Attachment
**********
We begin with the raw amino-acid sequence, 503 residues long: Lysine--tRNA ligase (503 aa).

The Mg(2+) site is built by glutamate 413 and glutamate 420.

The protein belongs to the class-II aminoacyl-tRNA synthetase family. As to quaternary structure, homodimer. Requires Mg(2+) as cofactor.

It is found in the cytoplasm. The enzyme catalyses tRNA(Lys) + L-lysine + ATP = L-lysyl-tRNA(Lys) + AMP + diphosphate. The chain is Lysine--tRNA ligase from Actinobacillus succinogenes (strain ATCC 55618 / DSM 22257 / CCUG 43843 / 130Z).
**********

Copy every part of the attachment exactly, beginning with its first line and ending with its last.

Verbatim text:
We begin with the raw amino-acid sequence, 503 residues long: Lysine--tRNA ligase (503 aa).

The Mg(2+) site is built by glutamate 413 and glutamate 420.

The protein belongs to the class-II aminoacyl-tRNA synthetase family. As to quaternary structure, homodimer. Requires Mg(2+) as cofactor.

It is found in the cytoplasm. The enzyme catalyses tRNA(Lys) + L-lysine + ATP = L-lysyl-tRNA(Lys) + AMP + diphosphate. The chain is Lysine--tRNA ligase from Actinobacillus succinogenes (strain ATCC 55618 / DSM 22257 / CCUG 43843 / 130Z).